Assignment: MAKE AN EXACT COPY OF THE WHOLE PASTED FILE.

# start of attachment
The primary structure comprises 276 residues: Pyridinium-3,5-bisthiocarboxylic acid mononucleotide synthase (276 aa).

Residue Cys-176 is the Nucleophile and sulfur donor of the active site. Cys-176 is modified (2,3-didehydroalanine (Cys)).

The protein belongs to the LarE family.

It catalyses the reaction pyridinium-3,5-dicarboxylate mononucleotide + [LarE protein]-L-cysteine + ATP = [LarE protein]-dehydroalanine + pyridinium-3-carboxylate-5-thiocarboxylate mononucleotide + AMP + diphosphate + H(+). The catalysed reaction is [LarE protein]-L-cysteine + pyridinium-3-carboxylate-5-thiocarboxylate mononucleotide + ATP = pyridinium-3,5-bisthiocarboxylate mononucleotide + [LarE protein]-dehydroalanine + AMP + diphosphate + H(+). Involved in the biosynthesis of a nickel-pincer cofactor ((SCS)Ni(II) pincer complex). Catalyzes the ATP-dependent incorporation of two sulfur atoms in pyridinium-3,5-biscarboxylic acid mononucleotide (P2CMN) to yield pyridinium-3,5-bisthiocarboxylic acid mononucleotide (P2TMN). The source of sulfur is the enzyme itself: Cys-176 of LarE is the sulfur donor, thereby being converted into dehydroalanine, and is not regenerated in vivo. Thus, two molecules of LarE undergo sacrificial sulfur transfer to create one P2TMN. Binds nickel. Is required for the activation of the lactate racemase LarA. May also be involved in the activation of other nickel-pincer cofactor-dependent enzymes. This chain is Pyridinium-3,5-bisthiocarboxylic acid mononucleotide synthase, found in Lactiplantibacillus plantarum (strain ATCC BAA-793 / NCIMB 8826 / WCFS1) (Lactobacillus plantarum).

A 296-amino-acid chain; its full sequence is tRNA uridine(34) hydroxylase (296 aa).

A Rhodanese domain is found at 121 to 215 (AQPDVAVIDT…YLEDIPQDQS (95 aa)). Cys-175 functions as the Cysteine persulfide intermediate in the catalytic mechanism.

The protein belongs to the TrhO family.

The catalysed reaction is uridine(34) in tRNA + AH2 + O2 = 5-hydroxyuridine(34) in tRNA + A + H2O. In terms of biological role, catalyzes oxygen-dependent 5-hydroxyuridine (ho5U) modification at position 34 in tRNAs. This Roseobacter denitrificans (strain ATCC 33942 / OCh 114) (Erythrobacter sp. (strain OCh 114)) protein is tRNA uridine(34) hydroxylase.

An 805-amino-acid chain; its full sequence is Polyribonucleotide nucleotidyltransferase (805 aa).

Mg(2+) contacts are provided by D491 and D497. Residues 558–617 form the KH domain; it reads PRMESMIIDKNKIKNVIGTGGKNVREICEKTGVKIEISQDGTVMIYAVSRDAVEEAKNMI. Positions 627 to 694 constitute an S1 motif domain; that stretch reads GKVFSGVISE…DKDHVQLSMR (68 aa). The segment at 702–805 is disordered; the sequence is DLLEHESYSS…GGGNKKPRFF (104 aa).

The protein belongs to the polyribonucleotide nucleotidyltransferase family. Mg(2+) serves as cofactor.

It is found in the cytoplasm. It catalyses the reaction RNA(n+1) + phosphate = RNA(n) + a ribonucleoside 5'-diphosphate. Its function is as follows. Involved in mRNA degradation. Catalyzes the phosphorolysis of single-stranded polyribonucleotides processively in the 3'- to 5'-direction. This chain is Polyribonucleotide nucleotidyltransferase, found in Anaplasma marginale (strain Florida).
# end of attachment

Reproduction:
The primary structure comprises 276 residues: Pyridinium-3,5-bisthiocarboxylic acid mononucleotide synthase (276 aa).

Residue Cys-176 is the Nucleophile and sulfur donor of the active site. Cys-176 is modified (2,3-didehydroalanine (Cys)).

The protein belongs to the LarE family.

It catalyses the reaction pyridinium-3,5-dicarboxylate mononucleotide + [LarE protein]-L-cysteine + ATP = [LarE protein]-dehydroalanine + pyridinium-3-carboxylate-5-thiocarboxylate mononucleotide + AMP + diphosphate + H(+). The catalysed reaction is [LarE protein]-L-cysteine + pyridinium-3-carboxylate-5-thiocarboxylate mononucleotide + ATP = pyridinium-3,5-bisthiocarboxylate mononucleotide + [LarE protein]-dehydroalanine + AMP + diphosphate + H(+). Involved in the biosynthesis of a nickel-pincer cofactor ((SCS)Ni(II) pincer complex). Catalyzes the ATP-dependent incorporation of two sulfur atoms in pyridinium-3,5-biscarboxylic acid mononucleotide (P2CMN) to yield pyridinium-3,5-bisthiocarboxylic acid mononucleotide (P2TMN). The source of sulfur is the enzyme itself: Cys-176 of LarE is the sulfur donor, thereby being converted into dehydroalanine, and is not regenerated in vivo. Thus, two molecules of LarE undergo sacrificial sulfur transfer to create one P2TMN. Binds nickel. Is required for the activation of the lactate racemase LarA. May also be involved in the activation of other nickel-pincer cofactor-dependent enzymes. This chain is Pyridinium-3,5-bisthiocarboxylic acid mononucleotide synthase, found in Lactiplantibacillus plantarum (strain ATCC BAA-793 / NCIMB 8826 / WCFS1) (Lactobacillus plantarum).

A 296-amino-acid chain; its full sequence is tRNA uridine(34) hydroxylase (296 aa).

A Rhodanese domain is found at 121 to 215 (AQPDVAVIDT…YLEDIPQDQS (95 aa)). Cys-175 functions as the Cysteine persulfide intermediate in the catalytic mechanism.

The protein belongs to the TrhO family.

The catalysed reaction is uridine(34) in tRNA + AH2 + O2 = 5-hydroxyuridine(34) in tRNA + A + H2O. In terms of biological role, catalyzes oxygen-dependent 5-hydroxyuridine (ho5U) modification at position 34 in tRNAs. This Roseobacter denitrificans (strain ATCC 33942 / OCh 114) (Erythrobacter sp. (strain OCh 114)) protein is tRNA uridine(34) hydroxylase.

An 805-amino-acid chain; its full sequence is Polyribonucleotide nucleotidyltransferase (805 aa).

Mg(2+) contacts are provided by D491 and D497. Residues 558–617 form the KH domain; it reads PRMESMIIDKNKIKNVIGTGGKNVREICEKTGVKIEISQDGTVMIYAVSRDAVEEAKNMI. Positions 627 to 694 constitute an S1 motif domain; that stretch reads GKVFSGVISE…DKDHVQLSMR (68 aa). The segment at 702–805 is disordered; the sequence is DLLEHESYSS…GGGNKKPRFF (104 aa).

The protein belongs to the polyribonucleotide nucleotidyltransferase family. Mg(2+) serves as cofactor.

It is found in the cytoplasm. It catalyses the reaction RNA(n+1) + phosphate = RNA(n) + a ribonucleoside 5'-diphosphate. Its function is as follows. Involved in mRNA degradation. Catalyzes the phosphorolysis of single-stranded polyribonucleotides processively in the 3'- to 5'-direction. This chain is Polyribonucleotide nucleotidyltransferase, found in Anaplasma marginale (strain Florida).